The the global ocean is the life support system of the planet, modulating climate and influencing food production on the continents. Yet the global ocean is highly complex and relatively poorly understood. Historically, oceanographers have gone to sea in ships to study specific processes in limited portions of the ocean for short periods of time. We have utilized satellite systems for surficial imaging and for limited bandwidth communications (e.g., Iridium) to extend the reach and duration of research in the oceans, but we must deliver next-generation approaches fast enough and well enough to confidently anticipate short- and long-term ocean-generated threats, as well as opportunities.

As a global community, one of our principal environmental and educational challenges is to optimize the benefits and mitigate the risks of living on the ocean planet. A grand challenge within the ocean sciences over the coming decades will be to implement novel strategies and innovative infrastructures that will dramatically increase society's rate of discovery and understanding. We must learn to engage a next-generation workforce that can begin to understand the complex issues associated with our ultimate challenge, which is to learn enough to predict changes in oceanic behavior.

The fiber-optic cables of the Regional Scale Nodes will carry electrical power (up to 200 kW) and telecommunications bandwidth (up to 240 Gbits/sec) into the oceans to serve the needs of science, education, and humanity at large. With design, construction, and early operations led by the University of Washington, the 575 miles of OOI cable will create a large-aperture natural laboratory for conducting a wide range of long-term and innovative experiments within the ocean volume using real-time control over the entire cabled system. Data are scheduled to flow live from the submarine network in early 2015 after commissioning and when full operations are under way.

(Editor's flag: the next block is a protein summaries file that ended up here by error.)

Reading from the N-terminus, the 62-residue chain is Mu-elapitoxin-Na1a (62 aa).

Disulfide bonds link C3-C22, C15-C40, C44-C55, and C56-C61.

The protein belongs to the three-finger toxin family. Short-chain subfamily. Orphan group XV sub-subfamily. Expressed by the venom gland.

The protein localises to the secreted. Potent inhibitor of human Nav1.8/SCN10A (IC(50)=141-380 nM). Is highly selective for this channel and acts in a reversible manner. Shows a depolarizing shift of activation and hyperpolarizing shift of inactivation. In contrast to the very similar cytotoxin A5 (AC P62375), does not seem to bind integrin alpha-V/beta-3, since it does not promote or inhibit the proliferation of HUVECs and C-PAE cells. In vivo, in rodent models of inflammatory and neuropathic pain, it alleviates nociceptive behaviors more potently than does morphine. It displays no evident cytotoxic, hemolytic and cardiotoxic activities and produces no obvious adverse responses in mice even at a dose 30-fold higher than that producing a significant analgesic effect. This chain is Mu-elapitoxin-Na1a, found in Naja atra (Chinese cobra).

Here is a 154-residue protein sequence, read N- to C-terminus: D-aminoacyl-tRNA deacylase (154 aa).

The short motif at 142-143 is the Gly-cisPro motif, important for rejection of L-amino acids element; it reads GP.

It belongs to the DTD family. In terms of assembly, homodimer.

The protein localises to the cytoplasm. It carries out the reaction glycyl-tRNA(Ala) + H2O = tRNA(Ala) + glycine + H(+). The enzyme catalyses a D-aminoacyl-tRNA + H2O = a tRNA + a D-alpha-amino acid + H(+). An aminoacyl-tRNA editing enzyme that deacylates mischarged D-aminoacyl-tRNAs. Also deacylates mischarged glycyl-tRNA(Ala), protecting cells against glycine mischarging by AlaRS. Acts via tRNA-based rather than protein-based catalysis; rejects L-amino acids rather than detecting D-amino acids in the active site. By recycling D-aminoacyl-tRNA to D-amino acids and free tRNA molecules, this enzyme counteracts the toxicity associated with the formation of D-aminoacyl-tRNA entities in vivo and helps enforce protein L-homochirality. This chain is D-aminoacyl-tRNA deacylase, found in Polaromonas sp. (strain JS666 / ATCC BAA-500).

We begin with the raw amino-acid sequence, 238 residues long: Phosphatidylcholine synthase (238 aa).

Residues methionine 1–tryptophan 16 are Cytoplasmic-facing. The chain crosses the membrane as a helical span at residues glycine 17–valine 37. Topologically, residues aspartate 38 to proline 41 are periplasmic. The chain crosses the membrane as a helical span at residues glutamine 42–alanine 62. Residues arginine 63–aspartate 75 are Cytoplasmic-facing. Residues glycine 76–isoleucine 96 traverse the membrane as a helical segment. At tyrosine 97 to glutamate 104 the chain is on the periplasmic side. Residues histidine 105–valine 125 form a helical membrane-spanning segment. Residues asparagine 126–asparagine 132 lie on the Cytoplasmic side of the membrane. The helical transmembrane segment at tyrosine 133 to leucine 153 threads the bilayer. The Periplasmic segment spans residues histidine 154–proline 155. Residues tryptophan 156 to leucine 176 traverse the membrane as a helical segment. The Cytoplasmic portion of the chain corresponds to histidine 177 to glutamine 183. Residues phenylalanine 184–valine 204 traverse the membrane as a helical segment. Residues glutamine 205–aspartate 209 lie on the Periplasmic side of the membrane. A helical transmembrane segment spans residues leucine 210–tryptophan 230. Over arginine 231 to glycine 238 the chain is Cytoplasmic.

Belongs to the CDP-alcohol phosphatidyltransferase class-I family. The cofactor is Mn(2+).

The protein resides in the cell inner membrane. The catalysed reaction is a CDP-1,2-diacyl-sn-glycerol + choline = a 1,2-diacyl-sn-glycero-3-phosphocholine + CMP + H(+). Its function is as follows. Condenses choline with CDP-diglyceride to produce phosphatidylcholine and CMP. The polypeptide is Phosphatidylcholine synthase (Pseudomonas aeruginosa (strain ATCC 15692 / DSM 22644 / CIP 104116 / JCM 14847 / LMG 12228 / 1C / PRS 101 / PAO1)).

Why the Northeast Pacific?

A representative suite of natural phenomena that occur throughout the world's oceans and seafloor are found in the Northeast Pacific Ocean. Cabled ocean observatories in the U.S. and Canada that provide significant electrical power and high telecommunications bandwidth in real-time to arrays of sensors on the seafloor and throughout the water column will enable scientists to conduct local investigations of such global processes as major ocean currents, active earthquake zones, creation of new seafloor, and rich environments of marine plants and animals.

The OOI cabled system is designed to be expandable during its planned 25-year lifetime. There is potential, with additional funding, to add study sites and myriad sensor networks at other key locations identified by the scientific community.

Improving Predictive Models of Ocean Processes

The continuous, high-quality observations made over the two- to three-decade lifespan of the whole Ocean Observatories Initiative system will provide essential data to improve predictive models of ocean processes. Integration of data from the Global, Regional, and Coastal Scale nodes by the OOI Cyberinfrastructure will provide new insights into how the ocean functions and will form the basis for learning to manage, or at least adapt to, the most powerful climate modulating system on the planet—the global ocean.